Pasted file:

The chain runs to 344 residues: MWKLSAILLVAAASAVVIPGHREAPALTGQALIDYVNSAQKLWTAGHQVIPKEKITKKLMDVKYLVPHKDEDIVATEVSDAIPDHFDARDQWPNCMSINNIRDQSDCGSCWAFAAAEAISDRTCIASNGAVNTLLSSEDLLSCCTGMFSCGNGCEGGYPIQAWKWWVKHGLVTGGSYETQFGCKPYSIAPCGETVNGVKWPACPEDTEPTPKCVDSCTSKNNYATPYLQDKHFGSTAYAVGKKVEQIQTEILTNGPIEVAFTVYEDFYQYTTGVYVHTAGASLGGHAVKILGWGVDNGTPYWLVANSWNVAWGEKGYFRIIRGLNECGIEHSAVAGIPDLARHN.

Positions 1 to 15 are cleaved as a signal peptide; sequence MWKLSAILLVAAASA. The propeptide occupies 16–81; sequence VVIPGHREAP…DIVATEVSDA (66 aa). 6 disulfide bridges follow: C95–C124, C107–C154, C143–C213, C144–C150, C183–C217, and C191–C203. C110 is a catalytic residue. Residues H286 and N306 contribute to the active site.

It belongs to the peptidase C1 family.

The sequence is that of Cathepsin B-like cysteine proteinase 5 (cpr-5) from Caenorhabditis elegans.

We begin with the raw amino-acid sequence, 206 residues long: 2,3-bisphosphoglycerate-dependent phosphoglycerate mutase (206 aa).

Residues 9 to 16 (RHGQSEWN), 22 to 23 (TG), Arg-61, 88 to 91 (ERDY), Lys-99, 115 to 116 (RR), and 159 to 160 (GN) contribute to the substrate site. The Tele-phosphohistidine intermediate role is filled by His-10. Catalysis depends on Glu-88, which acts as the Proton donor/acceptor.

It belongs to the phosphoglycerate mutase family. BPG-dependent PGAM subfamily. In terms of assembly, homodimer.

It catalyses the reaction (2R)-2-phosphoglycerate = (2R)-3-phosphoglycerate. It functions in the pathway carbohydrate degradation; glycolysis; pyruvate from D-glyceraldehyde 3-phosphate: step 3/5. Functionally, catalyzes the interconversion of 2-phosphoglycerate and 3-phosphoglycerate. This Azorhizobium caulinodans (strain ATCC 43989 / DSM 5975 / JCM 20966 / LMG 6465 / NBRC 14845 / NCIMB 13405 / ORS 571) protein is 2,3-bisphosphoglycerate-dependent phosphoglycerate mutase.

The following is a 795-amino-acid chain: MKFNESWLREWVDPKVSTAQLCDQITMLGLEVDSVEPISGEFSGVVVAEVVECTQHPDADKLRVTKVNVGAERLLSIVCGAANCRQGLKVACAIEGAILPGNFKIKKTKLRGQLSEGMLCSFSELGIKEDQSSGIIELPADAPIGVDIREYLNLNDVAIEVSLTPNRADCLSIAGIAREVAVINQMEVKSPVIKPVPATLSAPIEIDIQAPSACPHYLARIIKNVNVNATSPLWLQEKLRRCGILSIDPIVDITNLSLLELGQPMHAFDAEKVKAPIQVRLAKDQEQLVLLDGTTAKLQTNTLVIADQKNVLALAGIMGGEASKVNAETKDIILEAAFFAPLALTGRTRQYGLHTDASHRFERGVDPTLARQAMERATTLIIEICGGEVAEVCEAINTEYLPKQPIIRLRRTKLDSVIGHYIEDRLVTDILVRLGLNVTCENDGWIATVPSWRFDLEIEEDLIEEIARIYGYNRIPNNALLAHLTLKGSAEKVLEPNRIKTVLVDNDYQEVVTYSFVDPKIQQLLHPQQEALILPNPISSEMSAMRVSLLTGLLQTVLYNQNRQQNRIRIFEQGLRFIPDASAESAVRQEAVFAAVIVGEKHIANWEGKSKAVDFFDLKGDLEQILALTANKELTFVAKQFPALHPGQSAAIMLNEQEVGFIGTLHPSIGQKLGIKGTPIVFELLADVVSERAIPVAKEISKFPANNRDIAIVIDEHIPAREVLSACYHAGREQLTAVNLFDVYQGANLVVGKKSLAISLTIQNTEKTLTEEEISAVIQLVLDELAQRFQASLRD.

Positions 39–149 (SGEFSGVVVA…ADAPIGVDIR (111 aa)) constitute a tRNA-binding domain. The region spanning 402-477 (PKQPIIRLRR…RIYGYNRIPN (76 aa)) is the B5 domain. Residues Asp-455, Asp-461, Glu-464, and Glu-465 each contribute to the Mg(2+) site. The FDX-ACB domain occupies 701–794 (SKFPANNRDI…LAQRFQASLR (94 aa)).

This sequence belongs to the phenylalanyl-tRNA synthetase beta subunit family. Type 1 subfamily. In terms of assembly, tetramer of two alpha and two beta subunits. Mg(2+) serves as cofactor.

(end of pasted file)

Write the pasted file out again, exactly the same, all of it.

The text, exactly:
The chain runs to 344 residues: MWKLSAILLVAAASAVVIPGHREAPALTGQALIDYVNSAQKLWTAGHQVIPKEKITKKLMDVKYLVPHKDEDIVATEVSDAIPDHFDARDQWPNCMSINNIRDQSDCGSCWAFAAAEAISDRTCIASNGAVNTLLSSEDLLSCCTGMFSCGNGCEGGYPIQAWKWWVKHGLVTGGSYETQFGCKPYSIAPCGETVNGVKWPACPEDTEPTPKCVDSCTSKNNYATPYLQDKHFGSTAYAVGKKVEQIQTEILTNGPIEVAFTVYEDFYQYTTGVYVHTAGASLGGHAVKILGWGVDNGTPYWLVANSWNVAWGEKGYFRIIRGLNECGIEHSAVAGIPDLARHN.

Positions 1 to 15 are cleaved as a signal peptide; sequence MWKLSAILLVAAASA. The propeptide occupies 16–81; sequence VVIPGHREAP…DIVATEVSDA (66 aa). 6 disulfide bridges follow: C95–C124, C107–C154, C143–C213, C144–C150, C183–C217, and C191–C203. C110 is a catalytic residue. Residues H286 and N306 contribute to the active site.

It belongs to the peptidase C1 family.

The sequence is that of Cathepsin B-like cysteine proteinase 5 (cpr-5) from Caenorhabditis elegans.

We begin with the raw amino-acid sequence, 206 residues long: 2,3-bisphosphoglycerate-dependent phosphoglycerate mutase (206 aa).

Residues 9 to 16 (RHGQSEWN), 22 to 23 (TG), Arg-61, 88 to 91 (ERDY), Lys-99, 115 to 116 (RR), and 159 to 160 (GN) contribute to the substrate site. The Tele-phosphohistidine intermediate role is filled by His-10. Catalysis depends on Glu-88, which acts as the Proton donor/acceptor.

It belongs to the phosphoglycerate mutase family. BPG-dependent PGAM subfamily. In terms of assembly, homodimer.

It catalyses the reaction (2R)-2-phosphoglycerate = (2R)-3-phosphoglycerate. It functions in the pathway carbohydrate degradation; glycolysis; pyruvate from D-glyceraldehyde 3-phosphate: step 3/5. Functionally, catalyzes the interconversion of 2-phosphoglycerate and 3-phosphoglycerate. This Azorhizobium caulinodans (strain ATCC 43989 / DSM 5975 / JCM 20966 / LMG 6465 / NBRC 14845 / NCIMB 13405 / ORS 571) protein is 2,3-bisphosphoglycerate-dependent phosphoglycerate mutase.

The following is a 795-amino-acid chain: MKFNESWLREWVDPKVSTAQLCDQITMLGLEVDSVEPISGEFSGVVVAEVVECTQHPDADKLRVTKVNVGAERLLSIVCGAANCRQGLKVACAIEGAILPGNFKIKKTKLRGQLSEGMLCSFSELGIKEDQSSGIIELPADAPIGVDIREYLNLNDVAIEVSLTPNRADCLSIAGIAREVAVINQMEVKSPVIKPVPATLSAPIEIDIQAPSACPHYLARIIKNVNVNATSPLWLQEKLRRCGILSIDPIVDITNLSLLELGQPMHAFDAEKVKAPIQVRLAKDQEQLVLLDGTTAKLQTNTLVIADQKNVLALAGIMGGEASKVNAETKDIILEAAFFAPLALTGRTRQYGLHTDASHRFERGVDPTLARQAMERATTLIIEICGGEVAEVCEAINTEYLPKQPIIRLRRTKLDSVIGHYIEDRLVTDILVRLGLNVTCENDGWIATVPSWRFDLEIEEDLIEEIARIYGYNRIPNNALLAHLTLKGSAEKVLEPNRIKTVLVDNDYQEVVTYSFVDPKIQQLLHPQQEALILPNPISSEMSAMRVSLLTGLLQTVLYNQNRQQNRIRIFEQGLRFIPDASAESAVRQEAVFAAVIVGEKHIANWEGKSKAVDFFDLKGDLEQILALTANKELTFVAKQFPALHPGQSAAIMLNEQEVGFIGTLHPSIGQKLGIKGTPIVFELLADVVSERAIPVAKEISKFPANNRDIAIVIDEHIPAREVLSACYHAGREQLTAVNLFDVYQGANLVVGKKSLAISLTIQNTEKTLTEEEISAVIQLVLDELAQRFQASLRD.

Positions 39–149 (SGEFSGVVVA…ADAPIGVDIR (111 aa)) constitute a tRNA-binding domain. The region spanning 402-477 (PKQPIIRLRR…RIYGYNRIPN (76 aa)) is the B5 domain. Residues Asp-455, Asp-461, Glu-464, and Glu-465 each contribute to the Mg(2+) site. The FDX-ACB domain occupies 701–794 (SKFPANNRDI…LAQRFQASLR (94 aa)).

This sequence belongs to the phenylalanyl-tRNA synthetase beta subunit family. Type 1 subfamily. In terms of assembly, tetramer of two alpha and two beta subunits. Mg(2+) serves as cofactor.